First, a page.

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Japan's looming crisis|
With a lot of major events grabbing attention, one big story not in the forefront is Japan, which could be gestating the next global disaster.
By MARTIN WALKER, UPI Editor Emeritus
LONDON, Nov. 19 (UPI) -- Most of the world's media are currently obsessed with the new Chinese leadership, the prospect of the United States tumbling over the fiscal cliff and the latest grim news from the eurozone. The smart money, however, is switching focus to Japan, which could be gestating the next global disaster.
In the last quarter, Japan's gross domestic product shrank 0.9 percent and industrial production is down 8 percent. Its flagship car manufacturer, Toyota, has announced another of now routine mass recalls of its vehicles.
And Japan's once flagship electronics giants are floundering. Sharp is forecasting more than $5 billion in losses this year, Panasonic is shedding 10,000 jobs and Sony's stock hit a 30-year low as the company scrambled to raise $2 billion in new cash.
Some of these problems can be attributed to the crisis in Japan's relations with China, triggered by a territorial dispute over the Senkaku Islands, followed by boycotts of Japanese goods. The underlying crisis, however, is far more serious.
Japan is the most indebted nation on Earth, with debt above 225 percent of GDP. This year's budget deficit will be at least $480 billion. Despite interest rates running at almost zero, Japan has been able to finance its gargantuan debt because Japanese savers loyally buy it.
But how long can they afford to do so? Japanese used to be among the world's most thrifty savers. But over the last five years household savings are running at less than 2 percent of disposable income, less than half the already low U.S. level.
Traditionally, Japan has been able to finance its debt because of its massive trade surpluses from its formidable export machine and from interest payments on Japan's investments overseas. But both of those sources of funds are drying up.
Trade surpluses have been eroded by the weakness of Japan's electronics giants and even more by the impact of last year's tsunami and the nuclear disaster that followed. By closing its nuclear power stations, Japan was forced to spend $5 billion a month importing oil and gas from overseas.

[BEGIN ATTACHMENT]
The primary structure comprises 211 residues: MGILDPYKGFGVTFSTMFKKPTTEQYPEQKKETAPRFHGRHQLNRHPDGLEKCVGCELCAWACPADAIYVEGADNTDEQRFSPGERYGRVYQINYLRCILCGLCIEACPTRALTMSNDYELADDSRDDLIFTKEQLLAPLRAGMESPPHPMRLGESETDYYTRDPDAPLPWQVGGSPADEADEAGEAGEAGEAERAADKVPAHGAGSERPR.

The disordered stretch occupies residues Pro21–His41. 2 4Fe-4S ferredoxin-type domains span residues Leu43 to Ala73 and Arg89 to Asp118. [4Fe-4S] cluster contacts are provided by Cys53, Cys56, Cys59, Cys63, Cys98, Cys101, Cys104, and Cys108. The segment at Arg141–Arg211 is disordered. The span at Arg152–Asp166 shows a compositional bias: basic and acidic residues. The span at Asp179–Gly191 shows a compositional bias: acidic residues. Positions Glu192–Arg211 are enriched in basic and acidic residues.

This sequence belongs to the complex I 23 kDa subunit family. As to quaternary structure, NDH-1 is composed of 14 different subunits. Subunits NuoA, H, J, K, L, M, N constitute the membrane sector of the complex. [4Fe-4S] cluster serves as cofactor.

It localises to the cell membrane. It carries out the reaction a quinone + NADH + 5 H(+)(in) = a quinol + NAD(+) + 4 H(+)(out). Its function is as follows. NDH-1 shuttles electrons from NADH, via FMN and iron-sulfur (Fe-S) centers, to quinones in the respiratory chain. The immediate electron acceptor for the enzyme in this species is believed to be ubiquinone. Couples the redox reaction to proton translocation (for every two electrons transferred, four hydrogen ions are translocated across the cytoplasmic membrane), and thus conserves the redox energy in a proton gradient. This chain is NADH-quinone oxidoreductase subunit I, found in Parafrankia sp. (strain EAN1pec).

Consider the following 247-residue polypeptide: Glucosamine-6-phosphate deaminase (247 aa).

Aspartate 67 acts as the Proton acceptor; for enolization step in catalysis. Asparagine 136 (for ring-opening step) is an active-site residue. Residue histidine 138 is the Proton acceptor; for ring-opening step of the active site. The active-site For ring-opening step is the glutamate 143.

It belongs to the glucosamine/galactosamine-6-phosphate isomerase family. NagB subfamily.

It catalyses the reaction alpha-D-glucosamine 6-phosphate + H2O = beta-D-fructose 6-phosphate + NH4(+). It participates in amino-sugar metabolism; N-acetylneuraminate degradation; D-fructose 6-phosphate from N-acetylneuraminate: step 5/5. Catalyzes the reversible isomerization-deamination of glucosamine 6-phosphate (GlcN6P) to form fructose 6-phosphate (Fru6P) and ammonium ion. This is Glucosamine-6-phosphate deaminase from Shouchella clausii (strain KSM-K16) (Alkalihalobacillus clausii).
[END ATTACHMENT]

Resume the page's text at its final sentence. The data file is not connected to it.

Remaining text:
So Japan is now running a trade deficit. For the first half of fiscal 2012 through September, Japan logged about $40.6 billion in goods trade deficit, up 90 percent from a year earlier and the biggest since the Finance Ministry began recording in 1979. In September alone the deficit topped $7 billion, the third consecutive month of red ink.
The question therefore arises; how does Japan finance its budget deficits and its debt in the future?
It could raise interest rates but that would mean paying ever more to finance the budget deficit.
It could print money but it has been doing that for some time and hitherto the currency markets haven't reacted by downgrading the yen or not by very much.
This may be changing. The yen recovered slightly Friday but only after posting its worst weekly performance against the dollar since mid-February as the markets expected some aggressive monetary easing from the Bank of Japan. But the yen is still trading at just more than 80 to the dollar. By historical terns, it is still priced high against the U.S. dollar. Thirty years ago, it was 250 yen to the dollar and it was more than 100 to the dollar in 2008.
Something has to give. Either the yen weakens sharply or the government slashes spending and cuts the deficit or Japan has to raise its interest rates.
Each of these options carries serious problems for the global economy and very dangerous challenges indeed for Japan. And now comes a general election, which looks likely to return the Liberal Democratic Party led by Shinzo Abe to power.
The Liberal Democrats aren't natural reformers. In his last undistinguished turn as prime minister, Abe was a short-lived failure. His departure paved the way for the landslide victory of Yoshihiko Noda's Democratic Party, whose promise of reform were derailed by the tsunami as well as by corporate Japan's lackluster performance.
Japan's is still the world's third-largest economy after the U.S. and China, despite over twenty years of anemic growth after the bursting of its property bubble in 1990. But Japan is also the world's fastest-aging society, facing a steadily increasing challenge to finance the pensions and healthcare of its elderly. By 2050, half of the population will be over the age of 60.
With more than 16 million women and 12 million males above the age of 65, Japan has fewer than 6 million infants under the age of 5. Indeed, there are today more Japanese over the age of 80 than under the age of 5.
In terms of aging, much of the rest of the world is steadily following in Japan's footsteps. With luck, other societies will learn from Japan's example in how not to run an economy when the demographic trends are so daunting. As of now, unless corporate Japan can find a new lease of exporting life, or the country returns to reliance on nuclear power, it is not easy to see any alternative but a sharp devaluation of the yen, eye-watering rises in interest rates or dramatic spending cuts.
Japan may even need all three of these at once.